Inspired by the magical ambience in the works of early American artists painting scenes with great attention to detail, color and dramatic light, Michael Frank works layer upon layer on canvas to produce brilliant underwater scenes echoing the sumptuous yet mysterious nature of marine life on reefs and in rivers and streams.
X-RAY MAG: Tell us about your background and how you developed your artistic process.
MF : I have been painting for over 35 years. I do not have a formal education in art. Some college and art workshops. I developed my artistic skills mainly from the study of an early American artist group of the mid-19th century known as the “Hudson River School”.
X-RAY MAG: What is your artistic mission or vision?
MF : My artistic vision is to use my imagination to its fullest extent.
X-RAY MAG: What is it about the underwater world and its creatures that inspire you?
MF : My inspiration comes from the vast colorful variations of plant and coral formations and the enormous variety of undersea creatures that many of us have little knowledge of—their beauty and life dramas.
X-RAY MAG: Tell us about your experience in the underwater world, scuba diving or snorkeling. How and why did you start diving/snorkeling?
MF : I have been to the Caymans, Belize, Virgin Islands, Oahu, the Mexican coast of Yucatan and Cozumel. I have not had the courage to scuba dive, but I do snorkel whenever I visit these places. My interest in the underwater world was stirred over the years by TV’s Sea Hunt and movies like The Deep.
X-RAY MAG: What are your favorite dive sites, underwater subjects, locations?
MF : My favorites are the beaches of Barbados and Cozumel. I also like the areas around Mexico’s Cancun and Tulum where you can see a wide variety of fresh and saltwater fish.
X-RAY MAG: Tell us about your paintings. How are they made? Please describe what is unique about your method or concept. How do you compile your underwater scenes? What informs your art?
MF : First I draw several composition sketches. Then I will start to paint with many layers of thin glazes of acrylic paint on canvas. Sometimes I will start with acrylic fluorescent paints to get the brilliant colors needed to portray fish and coral dynamically, then tone them down with darker shades of the same color.
X-RAY MAG: Do you use underwater photography—your own or someone else’s—and how is it incorporated in your art work? If it is your own underwater photography, what camera equipment do you use and why?
MF : My underwater photography is very low tech (disposable plastic-encased cardboard cameras). I mainly rely on photos in magazines and the Internet (permission is freely given) of individual fish, underwater plant life and coral formations. I then take these many different pieces and arrange them to my liking. Then I add my own background to come up with my own composition with dynamic lighting for each painting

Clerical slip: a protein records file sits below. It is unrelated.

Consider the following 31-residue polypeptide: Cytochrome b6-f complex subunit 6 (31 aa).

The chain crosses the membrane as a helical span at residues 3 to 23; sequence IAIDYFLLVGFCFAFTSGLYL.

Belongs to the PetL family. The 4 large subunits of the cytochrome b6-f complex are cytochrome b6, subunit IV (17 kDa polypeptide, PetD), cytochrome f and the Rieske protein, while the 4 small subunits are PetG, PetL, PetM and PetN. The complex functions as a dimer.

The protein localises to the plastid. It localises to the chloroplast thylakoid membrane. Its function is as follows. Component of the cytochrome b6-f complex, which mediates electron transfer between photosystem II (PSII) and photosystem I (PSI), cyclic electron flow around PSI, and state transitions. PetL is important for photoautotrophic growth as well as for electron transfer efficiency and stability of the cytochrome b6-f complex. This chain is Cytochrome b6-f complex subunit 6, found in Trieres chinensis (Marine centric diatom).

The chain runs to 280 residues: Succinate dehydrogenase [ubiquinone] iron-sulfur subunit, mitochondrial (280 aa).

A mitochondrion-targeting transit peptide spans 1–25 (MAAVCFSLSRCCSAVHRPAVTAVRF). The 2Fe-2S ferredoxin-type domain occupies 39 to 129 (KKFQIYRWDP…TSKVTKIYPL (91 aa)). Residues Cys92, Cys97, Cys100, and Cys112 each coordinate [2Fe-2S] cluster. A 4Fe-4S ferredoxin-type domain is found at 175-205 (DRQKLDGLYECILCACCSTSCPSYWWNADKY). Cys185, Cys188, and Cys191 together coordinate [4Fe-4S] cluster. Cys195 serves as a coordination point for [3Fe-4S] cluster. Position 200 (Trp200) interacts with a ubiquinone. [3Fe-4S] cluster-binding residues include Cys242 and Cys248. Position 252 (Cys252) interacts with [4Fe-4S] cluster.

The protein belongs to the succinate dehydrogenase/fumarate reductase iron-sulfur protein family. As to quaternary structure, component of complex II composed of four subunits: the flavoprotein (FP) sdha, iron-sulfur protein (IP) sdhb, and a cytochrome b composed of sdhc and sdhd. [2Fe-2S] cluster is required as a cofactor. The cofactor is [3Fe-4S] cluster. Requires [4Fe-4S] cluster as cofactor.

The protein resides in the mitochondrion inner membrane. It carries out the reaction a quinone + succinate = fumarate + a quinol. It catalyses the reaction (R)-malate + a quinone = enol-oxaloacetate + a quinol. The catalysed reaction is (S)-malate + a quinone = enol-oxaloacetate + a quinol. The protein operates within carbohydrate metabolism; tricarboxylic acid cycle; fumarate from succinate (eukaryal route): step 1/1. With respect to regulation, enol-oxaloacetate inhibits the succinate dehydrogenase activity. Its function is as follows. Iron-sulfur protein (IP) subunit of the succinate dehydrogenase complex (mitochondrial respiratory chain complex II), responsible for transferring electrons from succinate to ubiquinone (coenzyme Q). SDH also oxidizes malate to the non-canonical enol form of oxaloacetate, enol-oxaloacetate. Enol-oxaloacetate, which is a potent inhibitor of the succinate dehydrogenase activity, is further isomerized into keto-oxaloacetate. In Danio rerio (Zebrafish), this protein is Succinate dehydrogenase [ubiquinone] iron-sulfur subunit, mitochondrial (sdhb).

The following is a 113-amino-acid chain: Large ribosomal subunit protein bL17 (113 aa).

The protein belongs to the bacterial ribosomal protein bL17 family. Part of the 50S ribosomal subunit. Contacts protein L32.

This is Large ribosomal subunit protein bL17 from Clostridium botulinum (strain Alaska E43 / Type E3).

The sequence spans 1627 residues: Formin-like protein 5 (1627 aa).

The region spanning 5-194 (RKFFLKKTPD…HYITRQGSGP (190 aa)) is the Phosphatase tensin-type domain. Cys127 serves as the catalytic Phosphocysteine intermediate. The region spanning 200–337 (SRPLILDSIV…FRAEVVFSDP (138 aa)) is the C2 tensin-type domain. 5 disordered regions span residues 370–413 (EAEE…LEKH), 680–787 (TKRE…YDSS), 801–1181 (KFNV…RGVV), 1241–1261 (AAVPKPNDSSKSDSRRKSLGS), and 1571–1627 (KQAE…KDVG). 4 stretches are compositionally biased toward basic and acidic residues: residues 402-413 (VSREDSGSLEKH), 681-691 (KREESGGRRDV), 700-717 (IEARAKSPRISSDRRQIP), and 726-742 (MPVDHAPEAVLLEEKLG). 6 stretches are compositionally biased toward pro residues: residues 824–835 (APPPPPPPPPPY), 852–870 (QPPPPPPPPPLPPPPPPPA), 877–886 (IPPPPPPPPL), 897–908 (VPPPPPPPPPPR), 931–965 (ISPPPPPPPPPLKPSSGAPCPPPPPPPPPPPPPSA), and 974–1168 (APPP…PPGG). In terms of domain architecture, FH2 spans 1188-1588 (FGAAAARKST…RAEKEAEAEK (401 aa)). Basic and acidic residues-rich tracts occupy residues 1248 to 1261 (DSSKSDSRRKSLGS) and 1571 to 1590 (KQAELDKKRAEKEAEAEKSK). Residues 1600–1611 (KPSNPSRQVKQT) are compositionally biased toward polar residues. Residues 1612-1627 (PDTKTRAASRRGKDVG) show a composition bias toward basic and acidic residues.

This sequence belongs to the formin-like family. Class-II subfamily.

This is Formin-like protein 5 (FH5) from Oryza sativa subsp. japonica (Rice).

X-RAY MAG: How does your art relate to conservation or environmental issues facing our oceans and reefs?
MF: I hope my paintings make people aware of the beauty and importance of undersea life—not just the popular large whales and sharks but the smaller less known delicate wildlife of the deep. Also I hope to inspire people to do what they can to preserve nature above and below the water surface.
X-RAY MAG: Why art? Why is art important? What are the challenges and benefits of being an artist today?
MF: There is a tremendous challenge to become a popular artist. The competition for recognition (among millions) is overwhelming. You must develop skills not only with your art but with self-promotion and unique ways to get your art in front of the viewer. The monetary rewards for an artist may be few. Art is important to me because it gives me the power to touch someone. To bring back fond memories. To make people aware of their beautiful surroundings. To alter a mood. To dramatize the quest for survival or happiness. I think each artist must decide for themselves whether to measure their success with money or how their artwork touches others. Many artists (including myself) measure with both.
X-RAY MAG: What’s next? New? Upcoming?
MF: To continue to paint our world’s creatures, both large and small, in their natural surroundings. To do my best to glorify them. To warm our hearts to them and be thankful for their creation.
I like to do paintings in series. I hope you not only view my Undersea Creature series but my other series as well: Little World, Forest Never Sleeps, Bird in Paradise, Jungle Harmony, Sunshine Traveler, Romantique and my new upcoming series Baby Love. ■
"I hope my paintings make people aware of the beauty and importance of undersea life—not just the popular large whales and sharks but the smaller less known delicate wildlife of the deep."
-- Michael Frank